This obituary is part of a series about people who have died in the coronavirus pandemic. Read about others here.
James Williams was a gay man who grew up in a conservative and religious milieu in Alabama, where homophobia was rampant. But over time, he saw the United States move toward greater tolerance, which he attributed partly to nonthreatening television shows like “Will & Grace,” the long-running sitcom with an openly gay lead character.
While on vacation in India in 2017, he met Ayush Thakur and moved to India to live with him. Gay sex had been decriminalized there only in 2018, and Mr. Williams saw that persecution persisted. He thought that if Indian television shows were modeled on “Will & Grace,” they could bring gay people into Indian living rooms and help change hearts and minds.
So he spent his days meeting with producers and others trying to get such shows off the ground.
Then, last year, the coronavirus pandemic hit and halted his efforts. In recent weeks an explosion of cases has put India under siege, sapping medical systems, overwhelming crematories and leaving some people to die in lines outside hospitals.
Mr. Williams tested positive for Covid-19 on April 24 and joined the desperate scramble for a hospital bed and oxygen. He eventually found both, his brother, John, said, but to no avail: He died on April 28 in a hospital in the Delhi region. He was 35.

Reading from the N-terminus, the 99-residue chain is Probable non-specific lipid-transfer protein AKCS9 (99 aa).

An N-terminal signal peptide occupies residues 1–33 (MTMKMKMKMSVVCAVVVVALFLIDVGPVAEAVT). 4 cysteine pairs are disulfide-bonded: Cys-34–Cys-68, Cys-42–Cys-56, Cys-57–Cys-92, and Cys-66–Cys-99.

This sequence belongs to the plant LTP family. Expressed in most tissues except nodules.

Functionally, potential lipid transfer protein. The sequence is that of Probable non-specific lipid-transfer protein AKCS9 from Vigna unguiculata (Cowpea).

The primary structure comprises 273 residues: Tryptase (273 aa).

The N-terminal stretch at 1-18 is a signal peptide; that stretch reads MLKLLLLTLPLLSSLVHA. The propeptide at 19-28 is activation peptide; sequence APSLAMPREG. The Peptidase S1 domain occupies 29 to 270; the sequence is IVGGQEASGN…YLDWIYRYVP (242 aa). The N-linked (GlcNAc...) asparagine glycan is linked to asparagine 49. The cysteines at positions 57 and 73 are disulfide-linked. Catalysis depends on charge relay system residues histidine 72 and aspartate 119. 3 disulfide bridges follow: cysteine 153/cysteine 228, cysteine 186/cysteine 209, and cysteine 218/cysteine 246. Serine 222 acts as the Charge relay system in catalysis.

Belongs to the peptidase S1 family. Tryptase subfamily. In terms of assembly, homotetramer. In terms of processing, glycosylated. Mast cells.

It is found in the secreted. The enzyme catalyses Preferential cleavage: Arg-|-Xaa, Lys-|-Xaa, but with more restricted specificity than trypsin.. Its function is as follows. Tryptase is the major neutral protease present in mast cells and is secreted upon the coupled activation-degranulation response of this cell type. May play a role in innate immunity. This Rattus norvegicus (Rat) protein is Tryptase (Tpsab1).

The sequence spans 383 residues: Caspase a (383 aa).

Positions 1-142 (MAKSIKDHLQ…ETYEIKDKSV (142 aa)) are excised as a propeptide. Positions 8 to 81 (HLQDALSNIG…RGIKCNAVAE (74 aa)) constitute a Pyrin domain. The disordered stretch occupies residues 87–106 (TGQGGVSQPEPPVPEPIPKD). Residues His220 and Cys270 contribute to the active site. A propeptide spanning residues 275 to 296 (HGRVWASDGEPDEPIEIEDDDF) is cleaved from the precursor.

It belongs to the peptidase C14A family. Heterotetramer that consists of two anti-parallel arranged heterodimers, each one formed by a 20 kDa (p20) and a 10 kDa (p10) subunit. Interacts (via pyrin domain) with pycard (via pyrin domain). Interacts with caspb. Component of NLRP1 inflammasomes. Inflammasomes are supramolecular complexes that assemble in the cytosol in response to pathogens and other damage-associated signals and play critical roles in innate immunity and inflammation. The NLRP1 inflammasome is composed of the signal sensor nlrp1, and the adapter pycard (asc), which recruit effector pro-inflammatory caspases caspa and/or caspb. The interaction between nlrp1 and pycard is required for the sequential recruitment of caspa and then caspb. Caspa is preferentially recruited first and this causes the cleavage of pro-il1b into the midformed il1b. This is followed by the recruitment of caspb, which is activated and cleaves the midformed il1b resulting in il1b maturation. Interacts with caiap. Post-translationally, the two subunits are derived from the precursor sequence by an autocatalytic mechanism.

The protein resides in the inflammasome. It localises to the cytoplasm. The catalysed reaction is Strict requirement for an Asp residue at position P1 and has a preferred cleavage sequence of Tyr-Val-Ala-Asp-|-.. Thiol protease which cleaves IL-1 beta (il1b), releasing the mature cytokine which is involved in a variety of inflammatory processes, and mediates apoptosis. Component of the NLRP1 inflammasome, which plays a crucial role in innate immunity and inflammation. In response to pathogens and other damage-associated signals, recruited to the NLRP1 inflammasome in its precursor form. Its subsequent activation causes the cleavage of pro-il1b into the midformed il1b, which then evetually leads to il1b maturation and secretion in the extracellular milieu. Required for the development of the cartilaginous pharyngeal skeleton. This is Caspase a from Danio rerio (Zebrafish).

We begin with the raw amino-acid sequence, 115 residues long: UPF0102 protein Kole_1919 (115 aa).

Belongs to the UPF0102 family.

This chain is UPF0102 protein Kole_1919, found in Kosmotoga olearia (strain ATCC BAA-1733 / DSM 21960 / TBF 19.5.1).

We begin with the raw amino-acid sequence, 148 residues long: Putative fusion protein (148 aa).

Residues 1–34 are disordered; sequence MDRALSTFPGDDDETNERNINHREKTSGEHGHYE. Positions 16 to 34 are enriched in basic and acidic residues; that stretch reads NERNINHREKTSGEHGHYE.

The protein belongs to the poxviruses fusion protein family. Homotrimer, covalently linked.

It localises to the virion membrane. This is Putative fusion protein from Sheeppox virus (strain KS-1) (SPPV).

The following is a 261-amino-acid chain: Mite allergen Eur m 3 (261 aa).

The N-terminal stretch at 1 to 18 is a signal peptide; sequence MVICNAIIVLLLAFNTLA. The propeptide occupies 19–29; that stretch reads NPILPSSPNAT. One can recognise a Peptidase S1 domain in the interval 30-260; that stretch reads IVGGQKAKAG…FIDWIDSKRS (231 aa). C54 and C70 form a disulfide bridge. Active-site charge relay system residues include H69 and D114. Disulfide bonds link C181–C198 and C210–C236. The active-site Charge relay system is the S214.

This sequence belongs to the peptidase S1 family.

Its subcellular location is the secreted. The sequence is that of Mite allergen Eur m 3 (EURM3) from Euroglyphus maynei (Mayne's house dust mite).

James Robert Williams was born on June 30, 1985, in Florence, in northwest Alabama, and grew up in nearby St. Florian. His mother, Kay (Carter) Williams, was a schoolteacher. His father, Paul Kenneth Williams, a former Marine who served in the Vietnam War, was an I.R.S. agent.
James’s mother died in a car accident in 1992, and his father committed suicide in 1995. Jim, 9, and John, 11, went to live with their father’s sister, Sharon Alexander, a volunteer for nonprofits, and her husband, Bill Alexander, a financial executive, in East Amherst, N.Y., near Buffalo.
In addition to his brother and Mr. Thakur, Mr. Williams is survived by the Alexanders and their two daughters, Christie and Jessica Alexander, and their son, Doug.
Mr. Williams majored in English at Columbia University. “He was a campus character, a big, tall, funny guy who always had a good story to tell,” Laura Kleinbaum, a former classmate and close friend, said in a phone interview. A talented writer, he loved composing observational essays and especially admired Joan Didion.
After he graduated in 2008, he became a personal assistant to the writer Daphne Merkin and began traveling the world.
“He was really into getting airline points, and he would make random trips to random cities to get them,” Ms. Kleinbaum said. “You’d be texting with him, and he’d be, like, ‘Oh yeah, I’m in Shanghai.’”
Eager to understand his boyhood and his parents, Mr. Williams had begun an oral history project by interviewing his parents’ friends in Alabama. In those interviews, John Williams said, James was characteristically blunt, typically starting by saying, “You know I’m gay, right?”
In recent months James was trying to get a visa for Mr. Thakur, who was by then his fiancé, so that they could be married in the United States. They had hoped to settle in Los Angeles and work in the entertainment industry.
John said that his brother had “really believed in the power of the media to change the way people thought about certain disfavored populations.”